A fossilized snake shows its true colors
Ten million years ago, a green and black snake lay coiled in the Spanish undergrowth. Once, paleontologists would have been limited to the knowledge they could glean from its colorless fossil remains, but now they know what the snake looked like and can guess how it acted. Researchers reporting on March 31 in Current Biology have discovered that some fossils can retain evidence of skin color from multiple pigments and structural colors, aiding research into the evolution and function of color.
So far, scientists filling the ancient-Earth coloring book with pigment have been limited to browns, blacks, and muddy reds when melanin lasts as organic material. No other pigments have been shown to survive fossilization. But this snake's skin was fossilized in calcium phosphate, a mineral that preserves details on a subcellular level.
The fossilized snakeskin maintained the unique shapes of different types of pigment cells, which would have created yellows, greens, blacks, browns, and iridescence while the animal was alive. The pigments themselves are now decayed, but with the cell shapes—specific to each kind of pigment—mineralized, there's enough information to reconstruct their colors.
"When you get fossil tissues preserved with this kind of detail, you're just gobsmacked when you're looking at it under the microscope," says first author Maria McNamara, a paleobiologist at University College Cork. "I was astounded. You almost can't believe what you're seeing."
McNamara first came across the fossilized snake while conducting her PhD research on fossils from the Libros site in Spain, but she only recently analyzed the specimen. Her team discovered the mineralized skin cells when viewing the fossil under a high-powered scanning electron microscope and then matched the shapes up with pigment cells in modern snakes to determine what colors they might have produced.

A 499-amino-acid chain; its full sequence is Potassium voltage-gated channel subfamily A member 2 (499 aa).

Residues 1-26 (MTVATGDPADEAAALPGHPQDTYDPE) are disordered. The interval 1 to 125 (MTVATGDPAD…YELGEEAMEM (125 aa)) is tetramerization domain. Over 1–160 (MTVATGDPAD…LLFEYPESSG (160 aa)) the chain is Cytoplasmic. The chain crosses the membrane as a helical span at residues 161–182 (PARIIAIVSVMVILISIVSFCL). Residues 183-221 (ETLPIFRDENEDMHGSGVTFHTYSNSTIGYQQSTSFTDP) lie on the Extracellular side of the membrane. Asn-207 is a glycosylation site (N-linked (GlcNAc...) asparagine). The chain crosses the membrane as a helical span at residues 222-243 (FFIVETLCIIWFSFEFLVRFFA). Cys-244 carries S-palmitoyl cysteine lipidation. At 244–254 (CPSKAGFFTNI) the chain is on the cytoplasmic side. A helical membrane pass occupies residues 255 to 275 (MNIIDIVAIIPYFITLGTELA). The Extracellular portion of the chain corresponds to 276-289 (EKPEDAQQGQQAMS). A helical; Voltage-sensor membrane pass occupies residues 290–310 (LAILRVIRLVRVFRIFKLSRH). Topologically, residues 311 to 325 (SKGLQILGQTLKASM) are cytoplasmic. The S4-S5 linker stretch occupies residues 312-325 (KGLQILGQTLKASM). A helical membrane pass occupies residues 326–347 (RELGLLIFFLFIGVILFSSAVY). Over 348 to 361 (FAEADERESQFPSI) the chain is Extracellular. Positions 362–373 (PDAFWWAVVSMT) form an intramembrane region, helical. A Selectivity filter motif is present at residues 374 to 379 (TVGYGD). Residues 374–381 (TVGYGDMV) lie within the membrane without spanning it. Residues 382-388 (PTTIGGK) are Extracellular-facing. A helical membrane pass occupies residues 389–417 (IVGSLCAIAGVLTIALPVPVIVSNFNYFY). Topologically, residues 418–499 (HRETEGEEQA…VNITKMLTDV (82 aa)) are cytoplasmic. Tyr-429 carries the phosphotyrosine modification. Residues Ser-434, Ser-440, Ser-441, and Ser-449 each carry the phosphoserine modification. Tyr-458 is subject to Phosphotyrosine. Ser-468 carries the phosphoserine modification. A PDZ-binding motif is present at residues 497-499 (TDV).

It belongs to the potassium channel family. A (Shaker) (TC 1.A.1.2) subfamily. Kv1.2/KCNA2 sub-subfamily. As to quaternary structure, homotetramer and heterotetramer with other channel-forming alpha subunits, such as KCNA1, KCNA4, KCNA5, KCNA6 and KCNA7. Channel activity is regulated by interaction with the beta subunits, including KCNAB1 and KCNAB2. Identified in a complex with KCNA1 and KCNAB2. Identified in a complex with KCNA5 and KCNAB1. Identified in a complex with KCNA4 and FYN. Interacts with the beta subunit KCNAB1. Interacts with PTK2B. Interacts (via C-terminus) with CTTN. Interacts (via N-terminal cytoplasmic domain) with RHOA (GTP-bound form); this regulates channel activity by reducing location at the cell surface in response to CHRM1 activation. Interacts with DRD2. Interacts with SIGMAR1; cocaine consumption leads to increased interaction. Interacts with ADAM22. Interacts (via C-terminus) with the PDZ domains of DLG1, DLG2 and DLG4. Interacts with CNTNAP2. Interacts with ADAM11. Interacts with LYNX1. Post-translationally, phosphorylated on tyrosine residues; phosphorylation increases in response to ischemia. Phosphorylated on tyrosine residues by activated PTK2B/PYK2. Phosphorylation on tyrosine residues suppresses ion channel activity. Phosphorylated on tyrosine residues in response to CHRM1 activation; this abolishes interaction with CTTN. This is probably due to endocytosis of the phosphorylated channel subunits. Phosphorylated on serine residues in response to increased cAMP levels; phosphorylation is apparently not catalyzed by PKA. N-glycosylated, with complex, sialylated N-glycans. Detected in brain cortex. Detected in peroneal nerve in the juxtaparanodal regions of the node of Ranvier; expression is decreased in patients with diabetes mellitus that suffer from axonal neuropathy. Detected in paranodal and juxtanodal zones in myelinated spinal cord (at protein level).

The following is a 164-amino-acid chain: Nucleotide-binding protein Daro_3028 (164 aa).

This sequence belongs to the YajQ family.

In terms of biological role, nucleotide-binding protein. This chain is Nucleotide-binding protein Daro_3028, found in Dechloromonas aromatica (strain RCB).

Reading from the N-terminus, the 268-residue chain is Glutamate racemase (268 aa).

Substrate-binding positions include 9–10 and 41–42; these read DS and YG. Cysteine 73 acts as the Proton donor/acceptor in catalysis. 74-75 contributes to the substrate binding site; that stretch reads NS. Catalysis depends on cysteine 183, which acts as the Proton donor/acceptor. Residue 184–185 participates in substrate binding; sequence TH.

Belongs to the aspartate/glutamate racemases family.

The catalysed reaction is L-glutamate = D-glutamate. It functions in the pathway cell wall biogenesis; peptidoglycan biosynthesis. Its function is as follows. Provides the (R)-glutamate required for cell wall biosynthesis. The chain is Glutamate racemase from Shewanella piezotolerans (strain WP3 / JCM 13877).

"For the first time, we're seeing that mineralized tissues can preserve evidence of color," says McNamara. The researchers determined that the fossilized snakeskin had three types of pigment cells in various combinations: melanophores, which contain the pigment melanin; xanthophores, which contain carotenoid and pterin pigments; and iridophores, which create iridescence. All told, the snake was a mottled green and black, with a pale underside—colors that likely aided in daytime camouflage.
"Up until this discovery, the only prospect for skin color being preserved in fossils was organic remains related to melanin," says McNamara. "But now that we know color can be preserved even for tissues that are mineralized, it's very exciting."
Calcium phosphate mainly shows up in fossil bones and shells, but records do exist of so-called phosphatized skin. This discovery opens the door for re-analysis of these fossils, occurring across a wide range of creatures and locations, for evidence of color preservation. And knowing the color of an animal can also clue researchers in to some aspects of its behavior and evolution.
"It'll mean re-evaluating a lot of specimens that might have been overlooked," says McNamara.